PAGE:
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Gojira vs Mechagojira

Godzilla vs. Mechagodzilla
Godzilla vs. Mechagodzilla II / Godzilla vs. Super-Mechagodzilla

Japan 1993
produced by
Shogo Tomiyama, Tomoyuki Tanaka (executive) for Toho
directed by Takao Okawara
starring Masahiro Takashima, Ryoko Sano, Megumi Odaka, Yusuke Kawazu, Kenji Sahara, Akira Nakao, Koichi Ueda, Leo Meneghetti, Daijiro Harada, Tadao Takashima, Keiko Imamura, Sayaka Osawa, Shelley Sweeney, Kenpachiro Satsuma, Wataru Fukuda, Hurricane Ryu Hariken, Shinobu Nakayama
written by Wataru Mimura, music by Akira Ifukube, special effects by Koichi Kawakita

Godzilla, Mechagodzilla, Rodan, Son of Godzilla

review by
Mike Haberfelner

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Let me remark up front that the story of this film is a bit of a mess, so my synopsis might not make too much sense ... but I'll try anyhow:

To fight Godzilla, the G-Force has built a giant robot, Mechagodzilla, that is to be piloted by Kazuma (Masahiro Takashima), the inventor/pilot of Garuda I, an earlier flying superweapon used to fight Godzilla. However, when a flying dino-buddy of Godzilla, Rodan, and a giant egg are discovered on some island, Kazuma is distracted, and when Godzilla finally attacks and Mechagodzilla is badly needed, Kazuma is AWOL to watch the Son of Godzilla hatch from the egg.

Mechagodzilla is defeated, and half of another of these Japanese cities is half destroyed by Godzilla looking for his son, but somehow, Kazuma, a bunch of scientists, and Azusa (Ryoko Sano), the young woman who acts as Baby Godzilla's substitute mother, can keep the little one out of daddy's reach.

Because he was AWOL during the Godzilla attack, Kazuma is demoted to parkdeck guard, but soon enough, he can convince one of the professors of G-Force to link Mechagodzilla with his Garuda I to more efficiently fight Godzilla ...

When examining Baby Godzilla, G-Force learns that the little one has two brains, so Godzilla must have two as well, so Miki the psychic girl (known from previous movies of the series) is hired to help destroy the second brain and therefore paralyze Godzilla.

Ultimately, everything leads to a tag team fight in whatever Japanese city it is, with Godzilla and Rodan on one side, Mechagodzilla and Garuda on the other, and Baby Godzilla caught somewhere in the middle. In the beginning it looks as if Mechagodzilla and Garuda I would win, with Rodan shot down from the skies, and Godzilla's brain number two blown up thanks to Miki, but with his dieing breath, Rodan ... well, there the film has lost me, but it seems as if Rodan disassembles to transfer his lifeforce to Godzilla, and suddenly Godzilla grows back his second brain and destroys Mechagodzilla but good - but interestingly, nobody seems to really worry about this, and Godzilla suddenly decides to leave, and only Miki the psychic girl can persuade him to take his boy with him ...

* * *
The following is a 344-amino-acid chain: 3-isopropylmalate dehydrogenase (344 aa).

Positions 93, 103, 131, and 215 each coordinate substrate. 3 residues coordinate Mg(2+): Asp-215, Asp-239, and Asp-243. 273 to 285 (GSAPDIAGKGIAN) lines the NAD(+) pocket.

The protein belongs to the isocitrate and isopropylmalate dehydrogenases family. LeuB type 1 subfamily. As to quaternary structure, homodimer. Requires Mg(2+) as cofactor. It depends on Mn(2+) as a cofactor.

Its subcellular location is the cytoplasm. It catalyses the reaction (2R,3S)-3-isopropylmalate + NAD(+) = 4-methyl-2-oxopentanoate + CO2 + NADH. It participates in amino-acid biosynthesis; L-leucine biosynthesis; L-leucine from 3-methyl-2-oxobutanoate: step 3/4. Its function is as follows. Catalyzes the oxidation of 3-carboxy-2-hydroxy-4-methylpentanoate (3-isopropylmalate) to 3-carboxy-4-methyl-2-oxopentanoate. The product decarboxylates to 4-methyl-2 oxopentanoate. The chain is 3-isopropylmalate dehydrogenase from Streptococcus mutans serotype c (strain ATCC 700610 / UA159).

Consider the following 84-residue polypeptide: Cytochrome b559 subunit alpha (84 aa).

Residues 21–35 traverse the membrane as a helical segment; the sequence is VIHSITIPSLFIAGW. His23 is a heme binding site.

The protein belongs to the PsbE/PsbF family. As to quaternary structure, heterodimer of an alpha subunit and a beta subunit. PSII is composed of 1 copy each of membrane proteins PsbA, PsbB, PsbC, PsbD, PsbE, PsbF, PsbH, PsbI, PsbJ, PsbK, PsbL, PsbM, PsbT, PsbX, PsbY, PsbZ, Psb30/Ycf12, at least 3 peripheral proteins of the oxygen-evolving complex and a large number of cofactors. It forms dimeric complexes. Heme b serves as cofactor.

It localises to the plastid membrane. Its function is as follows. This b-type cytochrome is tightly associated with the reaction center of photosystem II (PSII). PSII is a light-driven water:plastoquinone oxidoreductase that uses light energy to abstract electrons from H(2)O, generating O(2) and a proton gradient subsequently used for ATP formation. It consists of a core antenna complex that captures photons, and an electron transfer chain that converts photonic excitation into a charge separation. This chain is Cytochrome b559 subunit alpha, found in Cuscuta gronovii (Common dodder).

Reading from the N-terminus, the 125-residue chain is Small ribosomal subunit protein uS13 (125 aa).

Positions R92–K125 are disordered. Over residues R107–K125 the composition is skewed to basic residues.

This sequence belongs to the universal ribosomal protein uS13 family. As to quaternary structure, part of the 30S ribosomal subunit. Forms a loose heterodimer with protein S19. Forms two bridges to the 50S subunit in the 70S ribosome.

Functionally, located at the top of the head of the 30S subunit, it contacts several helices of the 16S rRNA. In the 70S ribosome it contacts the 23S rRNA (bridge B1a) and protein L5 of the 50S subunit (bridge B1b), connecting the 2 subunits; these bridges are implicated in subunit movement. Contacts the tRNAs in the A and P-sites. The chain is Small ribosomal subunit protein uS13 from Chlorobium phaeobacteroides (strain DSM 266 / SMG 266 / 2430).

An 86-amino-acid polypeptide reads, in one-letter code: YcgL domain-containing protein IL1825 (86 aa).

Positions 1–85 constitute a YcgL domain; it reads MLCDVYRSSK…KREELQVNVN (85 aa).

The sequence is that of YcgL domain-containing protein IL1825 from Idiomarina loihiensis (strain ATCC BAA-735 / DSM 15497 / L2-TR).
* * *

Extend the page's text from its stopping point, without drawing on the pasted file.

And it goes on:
By the way, in a fun bit of casting, Keiko Imamura & Sayaka Osawa, Mothra's little fairies, the Cosmos from previous year's Godzilla vs Mothra, play two psychic teachers who always speak unisono - just like the Cosmos.


I have to admit, I'm a bit of a sucker for Godzilla films, and this one features some undeniably excellent monster mayhem including a great extended finale. That said however, Godzilla vs Mechagodzilla is anything but great, it repeatedly loses itself in unnecessary human subplots, features way too many scenes featuring the too-cute-to-be-true but totally unconvincing Baby Godzilla and way too often does not manage to stay clear of utter kitsch (and not the good kind of kitsch) - which is rather a pity, because with a better story to link the excellent monster fights this one could have been great (great in a trashy monster film kind of way but great still).


review © by Mike Haberfelner


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In times of uncertainty of a possible zombie outbreak, a woman has to decide between two men - only one of them's one of the undead.


There's No Such Thing as Zombies
Luana Ribeira, Rudy Barrow and Rami Hilmi
special appearances by
Debra Lamb and Lynn Lowry


directed by
Eddie Bammeke

written by
Michael Haberfelner

produced by
Michael Haberfelner, Luana Ribeira and Eddie Bammeke


now streaming at


Amazon UK





Robots and rats,
demons and potholes,
cuddly toys and
shopping mall Santas,
love and death and everything in between,
Tales to Chill
Your Bones to

is all of that.


Tales to Chill
Your Bones to
a collection of short stories and mini-plays
ranging from the horrific to the darkly humourous,
from the post-apocalyptic
to the weirdly romantic,
tales that will give you a chill and maybe a chuckle, all thought up by
the twisted mind of
screenwriter and film reviewer
Michael Haberfelner.


Tales to Chill
Your Bones to

the new anthology by
Michael Haberfelner


Out now from